Delving into the origins of communication with 10 Indian Languages and How They Came To Be

Karthik Venkatesh discusses his latest book 10 Indian Languages and How They Came To Be with author Amandeep Sandhu as well as how writing systems and literature developed

Updated - June 26, 2024 11:20 am IST

Published - June 25, 2024 07:57 pm IST

Amandeep Sandhu (left) and Karthik Venkatesh discuss 10 Indian Languages

Amandeep Sandhu (left) and Karthik Venkatesh discuss 10 Indian Languages | Photo Credit: Special Arrangement

“Tapestry is about cloth, especially cloth with pictures, and today we shall see how text is also a tapestry,” said author Amadeep Sandhu, adding how the intricacies of language were akin to loops, stitches and tangles.

Amandeep was in discussion with author Karthik Venkatesh about his latest book, 10 Indian Languages and How They Came To Be, at the ninth edition of City Scripts, held at the Indian Institute for Human Settlements in Bengaluru. Presented as an offering for young adults, the book looks at the well-known languages in the country as well a few uncommon ones, tracing their origin, evolution and present status.

Amandeep began the discussion on how the book encourages readers to look at the assumption that a person from a particular region has a fixed linguistic identity, and he raised the issue of bilingual districts and how they were categorised. “Language changes over geography. Gulbarga Kannada is still Kannada even though its different from what is spoken in Hubli or Mysore. This fixing of linguistic identity is a product of printing,” said Karthik.

10 Indian Languages by Karthik Venkatesh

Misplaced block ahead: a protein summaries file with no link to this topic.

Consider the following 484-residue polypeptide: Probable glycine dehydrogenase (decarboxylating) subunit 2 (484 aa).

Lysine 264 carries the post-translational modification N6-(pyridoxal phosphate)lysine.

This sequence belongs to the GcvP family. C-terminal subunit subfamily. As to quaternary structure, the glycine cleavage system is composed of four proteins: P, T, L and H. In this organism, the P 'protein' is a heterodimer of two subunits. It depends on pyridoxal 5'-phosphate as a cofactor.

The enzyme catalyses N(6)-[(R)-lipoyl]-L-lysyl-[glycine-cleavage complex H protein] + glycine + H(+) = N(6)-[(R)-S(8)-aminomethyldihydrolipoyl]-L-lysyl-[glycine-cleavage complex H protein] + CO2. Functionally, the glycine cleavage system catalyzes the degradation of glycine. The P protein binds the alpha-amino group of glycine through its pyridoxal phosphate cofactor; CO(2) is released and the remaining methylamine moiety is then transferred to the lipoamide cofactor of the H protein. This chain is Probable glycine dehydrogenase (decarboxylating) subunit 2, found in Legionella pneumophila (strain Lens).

10 Indian Languages by Karthik Venkatesh | Photo Credit: Special Arrangement

Charting a scripted course

“Languages evolved as a spoken form, for communication between people. When printing came into the picture, formal education followed and so, you could only teach languages with scripts.”

If that were the case, Amandeep asked if languages with scripts had an edge over those without. According to Karthik, certain languages climbed higher up the hierarchy, while others were demoted in an automatic reordering of the world in the minds of the people.

“Krishna Deva Rayya was a Tulu from the Tuluva dynasty. He ruled from Hampi in Vijaynagara and the two languages there were Telugu and Kannada. Krishna Deva Rayya himself was a Telugu writer, but he also patronised Kannada,” he said, adding the role pf power was critical in cementing the place of a language within a community.

However, the reverse has also been true in some cases. “In Maharashtra, the Satavahana rulers who were originally from Andhra Pradesh, adopted the people’s language and over time, they became known as a Marathi dynasty,” said Amandeep.

Karthik Venkatesh

Karthik Venkatesh | Photo Credit: Special Arrangement

Till about 1850, Thanjavur had a Maratha King, so they still speak an older version of Marathi, which has some fundamental differences with what is spoken in Maharashtra. Today, Marathi is written in Devanagari, but till about 1950, it was written also in a script called Modi. The biggest collection of Modi manuscripts is not in Maharashtra but in Thanjavur, at the Saraswathi Mahal Library and is a reference point for scholars, researchers and the government, among others, said Karthik.